| 3:46 pm on Jan 7, 2006 (gmt 0)|
The more steps you make customers take before buying the more likely they will skip out.
| 4:04 pm on Jan 7, 2006 (gmt 0)|
If you have a lot of returning customers (if you're selling things like cd's or books), it would be more easy for them to order something if their information is stored somewhere so they don't have to fill it in for every purchase.
| 4:55 pm on Jan 7, 2006 (gmt 0)|
Tell them what the advantages are to registering (ability to use wish list, no need to re-enter info, etc.), but let them make the choice whether to do it or not. I think if you look at the serious sites you're talking about, you'll see that most of them make it an option. If the customer does decide to register, it's also common to give the option of storing or not storing credit card information as part of the process.
I'm assuming the "before shopping" in the thread title was a mis-type?
| 5:03 pm on Jan 7, 2006 (gmt 0)|
Yes the "before shopping" was a mis-type. They're off course welcome to browse all they want.
I'm making a login-box on the front page and a posibility of logging in inside the cart. When logged in customers can use the wish list. If they're buying stuff I'll let it be optional whether to use their profile or just fill out an adress form as usual. That way I won't be forcing them to register.
| 9:08 pm on Jan 7, 2006 (gmt 0)|
I definitely agree that a log in should be optional for a web business. I don't have it for my ebusiness and none of my many repeat customers has ever asked for it or complained. I personally detest forced log-ins especially on e-commerce sites and I will not shop sites that require it. Reason is I don't want people collecting data on me, sending me unwanted emails and spam, even selling me email address, which happens all to often.
| 3:46 am on Jan 8, 2006 (gmt 0)|
I too do not like it both as a consumer and a merchant. You're going to need a password to make a cup of coffee soon. blah...
I use the fact that our site does not have a forced login as a marketing tool, since most of our competitors use it. "Its easier to order from us".. something like that ;)
| 4:37 am on Jan 8, 2006 (gmt 0)|
Have you ever seen a brick/mortar store where you had to register as you walked in the door? (aside from some membership clubs).
Plenty of major sites don't require registration at any point.
Reminds me of those few brick/mortar stores that ask your phone number when you make a purchase. Radio Shack used to, but had many complaints and stopped the policy. I think Lowes Hardware now asks for a phone number. I give them 555-5555. (or better yet the number of Home Depot).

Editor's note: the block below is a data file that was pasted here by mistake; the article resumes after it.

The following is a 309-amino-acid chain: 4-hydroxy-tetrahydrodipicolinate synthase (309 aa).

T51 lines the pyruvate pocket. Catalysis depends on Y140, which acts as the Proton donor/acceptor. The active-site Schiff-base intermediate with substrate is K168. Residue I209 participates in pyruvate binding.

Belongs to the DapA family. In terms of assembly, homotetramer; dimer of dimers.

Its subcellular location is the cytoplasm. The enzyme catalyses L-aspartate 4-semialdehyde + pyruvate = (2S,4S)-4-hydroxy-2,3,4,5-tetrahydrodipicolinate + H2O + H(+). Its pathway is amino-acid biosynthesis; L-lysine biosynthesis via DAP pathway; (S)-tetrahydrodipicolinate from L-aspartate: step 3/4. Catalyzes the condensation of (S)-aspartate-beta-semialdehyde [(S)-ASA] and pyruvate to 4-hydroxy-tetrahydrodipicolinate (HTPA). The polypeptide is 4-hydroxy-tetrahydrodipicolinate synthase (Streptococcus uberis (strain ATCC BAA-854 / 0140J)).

| 8:57 am on Jan 8, 2006 (gmt 0)|
don't force shoppers to register first
when they have made their first purchase, automatically register them so they can login another time, if and only if logging in makes it easier for them to buy from you next time
| 5:14 pm on Jan 8, 2006 (gmt 0)|
Optional. Chances are very likely that I am only going to be purchasing once from an online store so they only need as much information from me to fulfill my order.
If I am buying a lot, I will consider entering more information, but usually I am only there to shop, I am afraid the more information I enter, they might use it against me (sending me emails, etc)
| 4:34 am on Jan 9, 2006 (gmt 0)|
After many hours in a usability lab, we found that users having to log in to complete a purchase was one of the top 5 problems on the site. We now allow users to purchase without logging in and our Bizrate scores have increased and we've verified in more lab testing.
I should mention that this site is a top 50 Internet Ratailer site and does over $600 million per year.
| 11:52 am on Jan 9, 2006 (gmt 0)|
Hollywood007 > Wow, very interesting research. That sure settles it. I'm tempted do ask for at hint of what the other major problems were, that you discovered. If those are trade secrets that's understandable.
Thanks for the input :-)
| 2:30 pm on Jan 10, 2006 (gmt 0)|
Hippocrates, I sent you a sticky mail so we don't get off topic here.